Docker Engine overview

Estimated reading time: 5 minutes

Docker Engine is an open source containerization technology for building and containerizing your applications. Docker Engine acts as a client-server application with:

  • A server with a long-running daemon process dockerd.
  • APIs which specify interfaces that programs can use to talk to and instruct the Docker daemon.
  • A command line interface (CLI) client docker.

The CLI uses Docker APIs to control or interact with the Docker daemon through scripting or direct CLI commands. Many other Docker applications use the underlying API and CLI. The daemon creates and manage Docker objects, such as images, containers, networks, and volumes.

Docker Engine has three types of update channels, stable, test, and nightly:

  • Stable gives you latest releases for general availability.
  • Test gives pre-releases that are ready for testing before general availability.
  • Nightly gives you latest builds of work in progress for the next major release.

For more information, see Release channels.

Supported platforms

Docker Engine is available on a variety of Linux platforms, Mac and Windows through Docker Desktop, Windows Server, and as a static binary installation. Find your preferred operating system below.


Platform x86_64
Docker Desktop for Mac (macOS) yes
Docker Desktop for Windows (Microsoft Windows 10) yes


Platform x86_64 / amd64 ARM ARM64 / AARCH64 IBM Power (ppc64le) IBM Z (s390x)
CentOS yes   yes    
Debian yes yes yes    
Fedora yes   yes    
Ubuntu yes yes yes yes yes

Release channels


Year-month releases are made from a release branch diverged from the master branch. The branch is created with format <year>.<month>, for example 18.09. The year-month name indicates the earliest possible calendar month to expect the release to be generally available. All further patch releases are performed from that branch. For example, once v18.09.0 is released, all subsequent patch releases are built from the 18.09 branch.


In preparation for a new year-month release, a branch is created from the master branch with format when the milestones desired by Docker for the release have achieved feature-complete. Pre-releases such as betas and release candidates are conducted from their respective release branches. Patch releases and the corresponding pre-releases are performed from within the corresponding release branch.

Note: While pre-releases are done to assist in the stabilization process, no guarantees are provided.

Binaries built for pre-releases are available in the test channel for the targeted year-month release using the naming format, for example test-18.09.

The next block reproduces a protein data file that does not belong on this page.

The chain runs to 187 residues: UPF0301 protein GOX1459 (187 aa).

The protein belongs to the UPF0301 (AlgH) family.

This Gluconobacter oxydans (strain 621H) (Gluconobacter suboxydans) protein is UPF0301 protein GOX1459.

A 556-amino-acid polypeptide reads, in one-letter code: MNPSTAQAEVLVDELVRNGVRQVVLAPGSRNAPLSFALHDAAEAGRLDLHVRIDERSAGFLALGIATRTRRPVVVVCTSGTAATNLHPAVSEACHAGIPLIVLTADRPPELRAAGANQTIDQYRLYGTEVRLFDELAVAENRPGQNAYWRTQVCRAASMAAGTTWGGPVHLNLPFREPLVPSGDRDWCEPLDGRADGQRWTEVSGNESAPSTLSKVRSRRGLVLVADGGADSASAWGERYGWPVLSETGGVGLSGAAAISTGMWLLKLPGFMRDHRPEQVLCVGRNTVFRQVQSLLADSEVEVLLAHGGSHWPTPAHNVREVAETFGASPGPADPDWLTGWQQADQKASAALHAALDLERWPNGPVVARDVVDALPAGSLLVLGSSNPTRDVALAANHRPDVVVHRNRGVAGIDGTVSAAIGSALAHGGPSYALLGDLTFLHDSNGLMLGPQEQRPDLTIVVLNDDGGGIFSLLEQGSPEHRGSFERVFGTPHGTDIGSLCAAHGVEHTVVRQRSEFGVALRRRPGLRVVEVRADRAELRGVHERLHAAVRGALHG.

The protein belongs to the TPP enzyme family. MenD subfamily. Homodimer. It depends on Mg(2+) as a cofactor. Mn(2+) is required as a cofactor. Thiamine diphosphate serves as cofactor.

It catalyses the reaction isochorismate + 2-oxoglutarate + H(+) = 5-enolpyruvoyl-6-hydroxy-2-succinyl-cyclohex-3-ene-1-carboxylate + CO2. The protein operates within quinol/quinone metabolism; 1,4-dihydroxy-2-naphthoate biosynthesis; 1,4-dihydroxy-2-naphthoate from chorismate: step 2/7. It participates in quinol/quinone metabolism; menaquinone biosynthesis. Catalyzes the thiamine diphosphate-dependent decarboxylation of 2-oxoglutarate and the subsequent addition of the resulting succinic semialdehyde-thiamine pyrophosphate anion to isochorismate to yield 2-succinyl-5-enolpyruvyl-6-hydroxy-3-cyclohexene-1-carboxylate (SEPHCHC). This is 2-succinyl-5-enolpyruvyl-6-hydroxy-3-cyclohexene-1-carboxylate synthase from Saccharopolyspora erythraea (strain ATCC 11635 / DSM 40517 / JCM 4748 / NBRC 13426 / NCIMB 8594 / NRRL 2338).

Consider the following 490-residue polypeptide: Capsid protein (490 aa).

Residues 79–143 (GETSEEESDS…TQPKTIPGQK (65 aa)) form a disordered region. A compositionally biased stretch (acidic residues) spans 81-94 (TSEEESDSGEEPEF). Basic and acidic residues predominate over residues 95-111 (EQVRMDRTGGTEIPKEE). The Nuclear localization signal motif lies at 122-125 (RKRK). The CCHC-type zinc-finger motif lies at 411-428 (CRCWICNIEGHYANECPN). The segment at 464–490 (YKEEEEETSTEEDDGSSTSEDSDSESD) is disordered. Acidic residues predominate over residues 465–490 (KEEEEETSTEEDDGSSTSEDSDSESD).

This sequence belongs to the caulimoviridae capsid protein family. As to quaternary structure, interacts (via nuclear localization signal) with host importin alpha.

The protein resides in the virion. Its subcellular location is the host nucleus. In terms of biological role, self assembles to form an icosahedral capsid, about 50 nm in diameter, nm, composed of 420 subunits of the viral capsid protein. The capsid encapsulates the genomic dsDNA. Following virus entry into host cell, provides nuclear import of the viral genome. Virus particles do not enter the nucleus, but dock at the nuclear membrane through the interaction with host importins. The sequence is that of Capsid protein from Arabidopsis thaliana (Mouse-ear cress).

Nightly builds give you the latest builds of work in progress for the next major release. They are created once per day from the master branch with the version format:


where the time is the commit time in UTC and the final suffix is the prefix of the commit hash, for example 0.0.0-20180720214833-f61e0f7.

These builds allow for testing from the latest code on the master branch.

Note: No qualifications or guarantees are made for the nightly builds.

The release channel for these builds is called nightly.


Docker Engine releases of a year-month branch are supported with patches as needed for 7 months after the first year-month general availability release.

This means bug reports and backports to release branches are assessed until the end-of-life date.

After the year-month branch has reached end-of-life, the branch may be deleted from the repository.


Backports to the Docker products are prioritized by the Docker company. A Docker employee or repository maintainer will endeavour to ensure sensible bugfixes make it into active releases.

If there are important fixes that ought to be considered for backport to active release branches, be sure to highlight this in the PR description or by adding a comment to the PR.

Upgrade path

Patch releases are always backward compatible with its year-month version.


Docker is licensed under the Apache License, Version 2.0. See LICENSE for the full license text.

Reporting security issues

The Docker maintainers take security seriously. If you discover a security issue, please bring it to their attention right away!

Please DO NOT file a public issue; instead send your report privately to

Security reports are greatly appreciated, and Docker will publicly thank you for it.

Get started

After setting up Docker, you can learn the basics with Getting started with Docker.

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